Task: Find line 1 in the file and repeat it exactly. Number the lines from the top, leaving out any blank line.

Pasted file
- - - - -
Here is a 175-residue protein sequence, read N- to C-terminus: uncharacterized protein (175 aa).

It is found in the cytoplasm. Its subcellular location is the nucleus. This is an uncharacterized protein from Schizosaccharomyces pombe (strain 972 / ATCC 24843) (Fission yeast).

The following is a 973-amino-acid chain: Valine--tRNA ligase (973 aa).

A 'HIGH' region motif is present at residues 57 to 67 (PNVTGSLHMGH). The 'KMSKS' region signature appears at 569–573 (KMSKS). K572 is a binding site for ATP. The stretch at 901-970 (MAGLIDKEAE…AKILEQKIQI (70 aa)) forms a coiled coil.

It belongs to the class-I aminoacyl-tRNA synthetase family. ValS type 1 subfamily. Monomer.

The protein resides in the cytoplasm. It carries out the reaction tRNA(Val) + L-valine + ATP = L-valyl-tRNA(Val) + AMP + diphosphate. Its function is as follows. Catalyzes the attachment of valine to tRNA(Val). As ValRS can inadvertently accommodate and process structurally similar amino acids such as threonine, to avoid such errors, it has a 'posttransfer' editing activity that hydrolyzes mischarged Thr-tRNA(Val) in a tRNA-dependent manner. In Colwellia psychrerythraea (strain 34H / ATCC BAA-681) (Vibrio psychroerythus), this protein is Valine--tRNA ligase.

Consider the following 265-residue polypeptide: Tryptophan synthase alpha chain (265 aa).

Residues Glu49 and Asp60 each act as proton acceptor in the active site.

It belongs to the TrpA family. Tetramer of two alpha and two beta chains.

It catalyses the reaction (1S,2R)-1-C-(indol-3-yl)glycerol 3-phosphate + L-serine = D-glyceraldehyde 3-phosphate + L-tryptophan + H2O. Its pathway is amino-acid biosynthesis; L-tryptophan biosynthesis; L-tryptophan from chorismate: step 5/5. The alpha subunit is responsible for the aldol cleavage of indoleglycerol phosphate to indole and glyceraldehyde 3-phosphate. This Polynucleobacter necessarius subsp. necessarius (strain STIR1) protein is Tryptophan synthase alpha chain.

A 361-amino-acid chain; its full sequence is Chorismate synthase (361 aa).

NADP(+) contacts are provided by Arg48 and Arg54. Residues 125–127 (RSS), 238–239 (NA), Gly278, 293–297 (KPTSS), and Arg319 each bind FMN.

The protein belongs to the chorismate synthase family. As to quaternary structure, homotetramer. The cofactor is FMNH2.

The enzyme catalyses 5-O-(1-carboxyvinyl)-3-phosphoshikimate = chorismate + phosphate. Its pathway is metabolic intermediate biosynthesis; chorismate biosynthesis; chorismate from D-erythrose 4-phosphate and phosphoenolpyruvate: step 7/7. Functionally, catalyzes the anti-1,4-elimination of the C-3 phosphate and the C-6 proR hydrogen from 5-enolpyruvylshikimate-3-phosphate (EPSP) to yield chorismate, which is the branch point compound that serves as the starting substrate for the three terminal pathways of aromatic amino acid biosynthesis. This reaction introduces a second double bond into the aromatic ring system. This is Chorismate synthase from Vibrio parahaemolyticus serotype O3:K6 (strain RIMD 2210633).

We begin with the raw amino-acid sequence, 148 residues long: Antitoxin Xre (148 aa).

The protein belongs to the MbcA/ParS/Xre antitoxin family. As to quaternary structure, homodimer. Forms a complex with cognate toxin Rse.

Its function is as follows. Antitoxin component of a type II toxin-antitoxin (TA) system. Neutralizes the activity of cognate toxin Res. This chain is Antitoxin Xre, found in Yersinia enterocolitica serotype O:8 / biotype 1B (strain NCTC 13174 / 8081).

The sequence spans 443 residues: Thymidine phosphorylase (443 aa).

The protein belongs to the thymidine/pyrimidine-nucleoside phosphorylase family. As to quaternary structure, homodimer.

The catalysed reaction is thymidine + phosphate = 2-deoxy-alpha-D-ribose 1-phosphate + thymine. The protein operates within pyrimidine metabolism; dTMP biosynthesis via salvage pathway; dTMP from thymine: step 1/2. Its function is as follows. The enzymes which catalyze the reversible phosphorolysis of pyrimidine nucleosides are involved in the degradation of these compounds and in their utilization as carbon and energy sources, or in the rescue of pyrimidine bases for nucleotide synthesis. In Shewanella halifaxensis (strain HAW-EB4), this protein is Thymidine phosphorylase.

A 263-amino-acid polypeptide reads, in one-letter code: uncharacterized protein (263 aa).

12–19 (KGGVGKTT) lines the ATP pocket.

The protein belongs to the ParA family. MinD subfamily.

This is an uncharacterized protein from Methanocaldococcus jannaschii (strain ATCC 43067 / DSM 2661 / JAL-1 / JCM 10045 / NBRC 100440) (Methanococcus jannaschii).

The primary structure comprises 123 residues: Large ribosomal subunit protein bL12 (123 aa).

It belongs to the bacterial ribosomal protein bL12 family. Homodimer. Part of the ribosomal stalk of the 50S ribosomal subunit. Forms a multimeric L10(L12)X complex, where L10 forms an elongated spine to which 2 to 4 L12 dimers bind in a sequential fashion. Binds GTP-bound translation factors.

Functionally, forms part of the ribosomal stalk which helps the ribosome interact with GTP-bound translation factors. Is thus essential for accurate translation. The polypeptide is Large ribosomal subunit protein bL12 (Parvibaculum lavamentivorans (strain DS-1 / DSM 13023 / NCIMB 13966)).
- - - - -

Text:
Here is a 175-residue protein sequence, read N- to C-terminus: uncharacterized protein (175 aa).